Go From Great to Greatest
Ready to take your career to the next level? These smart moves will propel you to the top.
Advice on how to succeed is ubiquitous. There's even that book, From Good to Great.
But how do you go from great to The Greatest: the revered, the preeminent, the legendary?
It's not easy, but if you have the potential for preeminence, I believe that -- in almost any field -- these eight tips will set you on the path to the top.
1. Work long and smart
The Greatest know that there's 60-plus hours a week of work that shouldn't be delegated. They decide it's more important to do what it takes to, for example, create a world-class product or be a world-class physician than to have dinner with their family every night.
2. Don't be a risk-taker
No matter how long and smart you work, bold innovation usually requires you to be lucky. A surer route to preeminence may be to be an incrementalist who executes magnificently.
3. Be inspirational
Be like Barack Obama: enthusiastic without ever seeming out of control. Americans dislike both impassivity and hyperenthusiasm. Remember Howard Dean's war whoop? That one second killed his presidential chances.
Your efforts to persuade should often include powerful anecdotes. Tell stories as an actor would, but, as actor Spencer Tracy said, "Never let 'em catch you acting."
Smile. Most people react much better to someone whose default expression is pleasant and who frequently smiles broadly and laughs. Bonus: You'll find yourself feeling more positive.
Be as encouraging as you can without being dishonest.
4. Hire only A players
If you've guessed wrong, quickly cut your losses. Studies find (and logic confirms) that time spent remediating weak employees is more wisely spent elsewhere. Don't let emotions keep you from doing the right thing. There's room in the world for B and even C players, but not working for The Greatest. They'll be happier and more successful in a workplace with other average performers -- and they won't drag down your A workers and the quality of what you produce.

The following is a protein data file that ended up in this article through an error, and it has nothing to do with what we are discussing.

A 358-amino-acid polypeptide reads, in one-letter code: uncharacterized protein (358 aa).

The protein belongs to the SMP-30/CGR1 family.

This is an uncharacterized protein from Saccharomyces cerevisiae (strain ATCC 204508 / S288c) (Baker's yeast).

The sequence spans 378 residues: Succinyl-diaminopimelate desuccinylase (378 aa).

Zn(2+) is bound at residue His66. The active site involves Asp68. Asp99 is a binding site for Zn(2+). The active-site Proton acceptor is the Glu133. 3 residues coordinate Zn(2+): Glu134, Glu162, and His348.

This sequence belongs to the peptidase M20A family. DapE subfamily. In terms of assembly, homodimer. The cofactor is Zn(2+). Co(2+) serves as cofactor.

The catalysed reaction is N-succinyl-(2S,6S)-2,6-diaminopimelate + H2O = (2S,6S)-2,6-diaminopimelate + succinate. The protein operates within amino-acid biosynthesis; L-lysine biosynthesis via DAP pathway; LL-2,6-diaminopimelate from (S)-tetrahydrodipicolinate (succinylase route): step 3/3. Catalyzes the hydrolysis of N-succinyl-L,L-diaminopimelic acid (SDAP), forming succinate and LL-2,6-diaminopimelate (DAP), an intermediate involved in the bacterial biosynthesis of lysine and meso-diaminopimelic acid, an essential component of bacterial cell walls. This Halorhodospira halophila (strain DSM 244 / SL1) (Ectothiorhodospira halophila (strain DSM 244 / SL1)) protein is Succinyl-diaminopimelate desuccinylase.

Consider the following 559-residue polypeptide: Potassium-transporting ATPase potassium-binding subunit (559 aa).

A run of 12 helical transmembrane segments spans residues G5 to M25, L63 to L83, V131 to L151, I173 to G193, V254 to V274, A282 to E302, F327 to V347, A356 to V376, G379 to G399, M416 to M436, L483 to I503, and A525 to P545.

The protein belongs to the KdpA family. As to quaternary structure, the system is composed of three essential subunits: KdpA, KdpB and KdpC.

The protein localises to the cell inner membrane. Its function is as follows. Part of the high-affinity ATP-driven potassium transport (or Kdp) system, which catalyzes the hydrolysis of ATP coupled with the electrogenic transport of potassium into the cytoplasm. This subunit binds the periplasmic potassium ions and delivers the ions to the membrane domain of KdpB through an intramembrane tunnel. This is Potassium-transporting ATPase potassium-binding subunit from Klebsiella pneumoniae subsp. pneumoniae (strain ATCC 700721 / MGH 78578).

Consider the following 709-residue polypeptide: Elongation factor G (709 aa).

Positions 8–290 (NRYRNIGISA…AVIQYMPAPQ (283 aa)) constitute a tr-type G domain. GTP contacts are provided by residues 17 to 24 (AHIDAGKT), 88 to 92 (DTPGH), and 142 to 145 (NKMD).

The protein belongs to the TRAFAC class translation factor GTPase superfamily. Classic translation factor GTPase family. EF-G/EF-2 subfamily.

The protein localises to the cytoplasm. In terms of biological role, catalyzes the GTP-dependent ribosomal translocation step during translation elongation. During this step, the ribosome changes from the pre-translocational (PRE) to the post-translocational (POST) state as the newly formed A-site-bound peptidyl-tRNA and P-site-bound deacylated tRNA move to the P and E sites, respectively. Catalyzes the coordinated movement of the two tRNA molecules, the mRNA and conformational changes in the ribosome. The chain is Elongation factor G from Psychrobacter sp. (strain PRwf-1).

5. Get feedback from A players
Whether you're about to give a talk, submit an article, make a strategic move, or develop your annual goals, solicit candid feedback from A players and/or people in your target market. Accept or reject their input on the merits. The Greatest reject feedback as well as accept it.
6. Be a master communicator.
Speak in the most pleasant part of your vocal range. To hear what's most appealing, record your voice at the top, middle, and bottom of your range.
Be brief: 10-60 seconds per utterance. That doesn't overwhelm the listener. For example, if you've said something in the first few seconds that he wants to ask about, he's forced to listen (usually half-listen) to you prattle on for what seems like forever before he can ask his question -- assuming he still remembers it. (See Do You Talk Too Much?)
Insert pauses in your utterances to give people time to assimilate what you're saying. After all, The Greatest say things worth chewing on. When you speak, you're not spewing; you're teaching.
When making a key point, increase volume and decrease speed.
Know when to interrupt. The standard advice to never interrupt is wrong. The Greatest recognize when the benefits of allowing the speaker to blab on are outweighed by the time saved and by ensuring you remember what you want to ask or say in response.
7. Be a master criticizer:
Criticize as often as necessary to keep people growing without dispiriting them.
Ask permission before criticizing: "Would you mind if I offered a suggestion?"
Criticize so as to create the right amount of disequilibrium. Usually, you'll want to criticize in a way that preserves their self-esteem: "I'm wondering if it might be a good idea to (insert suggestion). What do you think?" But if that is unlikely to yield the necessary improvement (for example, if his self-esteem is higher than his merit,) you may need to calmly hit him between the eyes: "I'm not happy with this. Any explanation?" If the explanation is insufficient, say something like, "I need to see X, Y and Z by 9 a.m. tomorrow." And walk out.
8. Get your spouse to support your commitment
If you are to avoid burnout, your spouse must not expect you -- after you've put in your high-powered 12-hour workday -- to deal with life's extraneous crises, for example: fighting with Johnny to do his homework, arguing with the kitchen remodeling contractor, or "processing" the emotional issue du jour. This, of course, applies to male as well as female spouses.
Is it worth the effort to go from great to greatest? For me, whether or not I attain it, I believe the pursuit of preeminence is the key to a life of maximum meaning.
Marty Nemko (bio) is a career coach and author of Cool Careers for Dummies.